Constant Questions

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mdana

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Re: Constant Questions
« Reply #15 on: April 20, 2017, 10:30:50 PM »
I have heard some say ...
we are the opppsite coin of the narcissistic personality ...so, we "match up" almost perfectly and attract one another. They are inflated...we are deflated.

I always felt my ex was looking for a "mommy". He needed a solid attachment to someone that would always ...always forgive, soothe, make up for his deficits (I was his moral compass). The mother he never had.  I, on the other hand only knew how to be the ultra adult...caretaker...carrying everyone's cross... rushing to bear all the burdens (cause I believed that if I didn't, no one would).

That was then though ...

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mrstring

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Re: Constant Questions
« Reply #16 on: April 21, 2017, 09:50:45 AM »
AM
True....she may be attempting to continue the conversation just to drag him into a circular argument.  Some people thrive on the drama of that kind of thing .

It's funny last time we were talking I even said that. Something like "do we both need or like this because we keep doing it?" and it never goes anywhere or never gets resolved."

I have been reading a lot  about codependency and why I allow this or what I am missing. It is helping but it's a long road I think. I know yesterday I was on the couch not even really thinking of her and I burst out in tears and said "I really can't save her" I was alone by the way. It just hit me, no matter what happened or will happen I want to be her hero or her savior in a weird way. It's a mix of neediness and arrogance mixed in with her ability to know how to press my buttons.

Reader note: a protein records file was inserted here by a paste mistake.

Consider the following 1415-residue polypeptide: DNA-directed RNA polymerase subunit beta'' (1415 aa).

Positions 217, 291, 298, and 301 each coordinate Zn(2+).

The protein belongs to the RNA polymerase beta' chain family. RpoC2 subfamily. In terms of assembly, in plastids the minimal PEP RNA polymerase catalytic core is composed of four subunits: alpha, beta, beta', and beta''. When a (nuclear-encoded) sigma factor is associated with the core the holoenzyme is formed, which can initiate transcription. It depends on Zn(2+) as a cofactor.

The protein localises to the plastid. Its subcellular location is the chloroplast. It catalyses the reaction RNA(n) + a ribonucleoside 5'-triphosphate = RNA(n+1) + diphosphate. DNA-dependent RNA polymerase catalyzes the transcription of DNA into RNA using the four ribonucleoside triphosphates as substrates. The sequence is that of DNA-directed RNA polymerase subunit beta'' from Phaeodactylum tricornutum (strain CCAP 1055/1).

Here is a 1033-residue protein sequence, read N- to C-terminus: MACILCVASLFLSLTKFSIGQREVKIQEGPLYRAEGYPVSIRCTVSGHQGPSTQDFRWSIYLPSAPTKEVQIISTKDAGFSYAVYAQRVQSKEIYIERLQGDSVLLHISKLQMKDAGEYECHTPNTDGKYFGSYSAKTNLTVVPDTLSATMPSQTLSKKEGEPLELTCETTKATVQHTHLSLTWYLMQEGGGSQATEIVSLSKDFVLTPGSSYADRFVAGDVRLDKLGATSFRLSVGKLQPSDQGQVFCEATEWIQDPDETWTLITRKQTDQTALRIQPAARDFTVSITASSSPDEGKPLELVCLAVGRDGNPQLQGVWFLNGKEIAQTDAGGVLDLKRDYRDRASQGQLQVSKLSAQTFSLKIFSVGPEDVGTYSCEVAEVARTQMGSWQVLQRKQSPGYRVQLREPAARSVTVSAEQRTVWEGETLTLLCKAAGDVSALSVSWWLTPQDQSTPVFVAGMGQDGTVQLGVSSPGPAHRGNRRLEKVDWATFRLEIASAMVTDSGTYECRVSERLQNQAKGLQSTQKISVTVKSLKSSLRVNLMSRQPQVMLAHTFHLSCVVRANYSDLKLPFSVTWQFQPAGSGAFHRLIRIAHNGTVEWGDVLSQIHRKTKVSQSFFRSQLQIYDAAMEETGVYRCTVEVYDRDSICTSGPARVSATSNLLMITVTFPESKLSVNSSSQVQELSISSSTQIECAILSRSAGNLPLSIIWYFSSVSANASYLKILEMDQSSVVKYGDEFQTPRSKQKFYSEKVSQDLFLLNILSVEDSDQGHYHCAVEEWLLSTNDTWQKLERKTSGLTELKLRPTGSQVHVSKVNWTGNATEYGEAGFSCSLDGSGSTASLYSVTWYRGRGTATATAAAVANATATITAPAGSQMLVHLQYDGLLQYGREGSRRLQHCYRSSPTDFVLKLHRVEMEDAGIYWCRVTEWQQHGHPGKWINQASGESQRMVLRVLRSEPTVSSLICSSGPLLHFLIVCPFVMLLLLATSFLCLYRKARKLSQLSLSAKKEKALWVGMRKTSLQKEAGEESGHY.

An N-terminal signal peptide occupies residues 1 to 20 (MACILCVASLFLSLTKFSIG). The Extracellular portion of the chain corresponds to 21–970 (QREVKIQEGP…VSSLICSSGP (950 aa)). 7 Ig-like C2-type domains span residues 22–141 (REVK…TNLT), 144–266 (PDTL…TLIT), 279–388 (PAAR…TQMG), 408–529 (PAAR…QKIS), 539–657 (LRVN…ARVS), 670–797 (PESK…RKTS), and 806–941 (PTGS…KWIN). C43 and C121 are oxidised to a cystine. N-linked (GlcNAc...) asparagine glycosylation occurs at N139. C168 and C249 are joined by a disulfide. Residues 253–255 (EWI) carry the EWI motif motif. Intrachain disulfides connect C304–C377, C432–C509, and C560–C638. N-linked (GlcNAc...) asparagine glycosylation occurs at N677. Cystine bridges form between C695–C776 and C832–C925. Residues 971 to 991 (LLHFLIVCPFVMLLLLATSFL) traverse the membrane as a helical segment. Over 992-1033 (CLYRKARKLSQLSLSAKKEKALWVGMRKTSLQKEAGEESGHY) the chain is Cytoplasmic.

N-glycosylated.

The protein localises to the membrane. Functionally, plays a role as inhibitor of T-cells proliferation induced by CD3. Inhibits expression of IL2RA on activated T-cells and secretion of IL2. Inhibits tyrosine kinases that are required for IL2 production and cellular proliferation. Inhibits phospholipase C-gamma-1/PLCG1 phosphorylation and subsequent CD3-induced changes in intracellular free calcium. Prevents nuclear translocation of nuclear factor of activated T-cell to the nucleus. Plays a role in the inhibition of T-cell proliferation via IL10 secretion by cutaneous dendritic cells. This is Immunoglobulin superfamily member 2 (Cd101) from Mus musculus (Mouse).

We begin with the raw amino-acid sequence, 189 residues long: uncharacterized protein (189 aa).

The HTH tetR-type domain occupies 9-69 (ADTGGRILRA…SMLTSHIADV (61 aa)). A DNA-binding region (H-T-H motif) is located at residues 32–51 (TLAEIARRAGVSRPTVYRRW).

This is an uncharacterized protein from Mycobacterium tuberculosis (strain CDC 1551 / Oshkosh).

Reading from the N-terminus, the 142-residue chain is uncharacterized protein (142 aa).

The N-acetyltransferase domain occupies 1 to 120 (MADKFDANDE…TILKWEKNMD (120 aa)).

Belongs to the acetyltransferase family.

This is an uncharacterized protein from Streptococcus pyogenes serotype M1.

I am really getting a lot of out all your responses. Thank you

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mrstring

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Re: Constant Questions
« Reply #17 on: April 21, 2017, 09:56:14 AM »
As I found with my situation she will be wanting to ensure she leaves you with all the blame for whatever happened.  By continuing the discussion (which will only continue forever in a circular argument with no resolution) you are letting her achieve this.  She will be doing this because:
- she has no self awareness or concept of the things she did to contribute
- even if she did she will never take responsibility for them
- she will need to play the victim to reinforce her own beliefs about herself - I.e. "Everybody leaves me for no reason"

Think of what you know of her past relationships - was it ever her fault?

You will be wanting to respond in the hope she will understand your reasoning, won't see you as the bad guy and will reflect and take responsibity for her actions.  But she won't do that so it's not worth it.  Unfortunately you will always be the bad guy now in her eyes.  I get that's hard because it's one of the hardest things I've found to deal with, it just feels so unfair.

Having said all that I don't know your ex.....but lm pretty confident I do.... because I knew mine!

Yes for someone who seeks approval being the "bad guy" in the woman I have loved more than anyone outside of family hurts.

" she will need to play the victim to reinforce her own beliefs about herself - I.e. "Everybody leaves me for no reason"
---You hit the nail on the head, we all have our own "story" or "beliefs about themselves" I think for me is maybe that "I cant make a relationship work" or "A woman wouldn't want to be with me long term"

So I tried and tried and failed(some of it my doing, some of it hers) and it just reinforces my narrow beliefs about myself.